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Why is aging a health concern?

Info: 489 words (2 pages) Nursing and Healthcare Question
Published: 23rd Dec 2020

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Tagged: ageing


Why is ageing a health concern?


Aging is a health concern at both individual and societal levels. As an individual ages, the risk factors increase for a huge variety of health conditions, many of which may require hospitalisation, and could be fatal. In industrialised nations, up to 90% of all deaths are the result of age-related causes.

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Almost all organ systems deteriorate with age, but the most common health complaints in the elderly are impaired cardiovascular function, reduced lung capacity or efficiency, and weaker bones and joint pain such as that caused by arthritis. The decrease in bone density and strength is unfortunate when combined with the deterioration of balance also common in old age. Falls among the elderly are common and can be quite serious.

Recovery from illness or injury also tends to be more difficult in the elderly. Immunosenescence, or the decline in efficiency of the immune system, is observed in most mammal species, and explains why the elderly are ill more frequently than the young, and why they can be made very ill by infections generally not considered serious. Their recovery from injury is also slower, as they have fewer stem cells left available to replace damaged tissues. The result is that the elderly are more frequently unwell, and remain unwell for longer.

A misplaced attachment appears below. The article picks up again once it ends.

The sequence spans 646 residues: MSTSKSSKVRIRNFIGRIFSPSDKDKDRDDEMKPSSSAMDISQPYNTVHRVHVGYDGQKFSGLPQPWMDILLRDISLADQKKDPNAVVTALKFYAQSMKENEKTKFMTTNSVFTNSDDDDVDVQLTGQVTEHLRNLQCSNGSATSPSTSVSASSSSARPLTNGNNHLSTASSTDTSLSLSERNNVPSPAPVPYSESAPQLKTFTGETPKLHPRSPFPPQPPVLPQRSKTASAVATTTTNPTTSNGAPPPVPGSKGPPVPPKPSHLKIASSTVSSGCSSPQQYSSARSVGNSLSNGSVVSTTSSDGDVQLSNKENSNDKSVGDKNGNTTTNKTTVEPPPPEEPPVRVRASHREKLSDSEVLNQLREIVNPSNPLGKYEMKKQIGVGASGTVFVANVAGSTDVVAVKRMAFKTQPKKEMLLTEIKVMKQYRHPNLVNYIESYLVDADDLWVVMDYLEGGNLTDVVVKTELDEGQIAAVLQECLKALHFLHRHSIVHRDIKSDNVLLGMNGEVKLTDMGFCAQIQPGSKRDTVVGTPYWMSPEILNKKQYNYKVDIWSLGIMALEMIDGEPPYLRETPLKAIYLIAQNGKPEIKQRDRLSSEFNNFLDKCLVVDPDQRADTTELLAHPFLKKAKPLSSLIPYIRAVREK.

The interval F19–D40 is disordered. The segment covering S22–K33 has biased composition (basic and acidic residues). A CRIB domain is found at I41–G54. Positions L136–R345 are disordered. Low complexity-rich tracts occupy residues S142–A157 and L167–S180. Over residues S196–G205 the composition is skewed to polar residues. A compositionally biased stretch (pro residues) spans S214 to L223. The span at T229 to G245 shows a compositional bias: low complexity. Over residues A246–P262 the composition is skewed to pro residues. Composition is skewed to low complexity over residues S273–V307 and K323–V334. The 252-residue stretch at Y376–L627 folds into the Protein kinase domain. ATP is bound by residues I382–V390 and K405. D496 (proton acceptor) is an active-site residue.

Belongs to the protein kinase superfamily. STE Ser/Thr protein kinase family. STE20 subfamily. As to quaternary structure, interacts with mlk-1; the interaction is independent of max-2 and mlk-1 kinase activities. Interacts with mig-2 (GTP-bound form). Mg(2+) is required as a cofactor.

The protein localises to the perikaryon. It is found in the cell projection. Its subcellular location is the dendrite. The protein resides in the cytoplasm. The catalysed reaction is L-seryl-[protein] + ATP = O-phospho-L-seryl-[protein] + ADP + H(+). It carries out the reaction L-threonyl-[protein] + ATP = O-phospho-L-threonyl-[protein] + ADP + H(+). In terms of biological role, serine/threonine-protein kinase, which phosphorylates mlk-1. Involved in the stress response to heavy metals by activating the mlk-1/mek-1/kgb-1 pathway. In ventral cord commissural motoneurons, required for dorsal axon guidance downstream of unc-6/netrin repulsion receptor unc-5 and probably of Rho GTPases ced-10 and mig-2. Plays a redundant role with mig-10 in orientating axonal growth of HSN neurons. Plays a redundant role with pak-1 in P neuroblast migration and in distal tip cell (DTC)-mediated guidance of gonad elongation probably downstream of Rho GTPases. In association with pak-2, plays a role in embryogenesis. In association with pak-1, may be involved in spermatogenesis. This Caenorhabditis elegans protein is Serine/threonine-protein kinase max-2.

Some degree of mental deterioration is also expected with aging, which can include memory loss and problems with language, such as losing words. There are also several forms of dementia, more serious deterioration of memory and thought processes, which are also associated with age and affect almost half of those over 85.

On a societal level, aging is also a health concern as the elderly often require care, in either hospital settings, at home, or in nursing homes. These require the time and attention of trained people, and can put strain on healthcare resources. This strain is only set to increase, as a gradual decrease in the birth rate, coupled with an increase in life expectancy, is causing an aging population in most industrialised countries.

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Content relating to: "ageing"

The ageing process is of course a biological reality which has its own dynamic, largely beyond human control. However, it is also subject to the constructions by which each society makes sense of old age. In the developed world, chronological time plays a paramount role.

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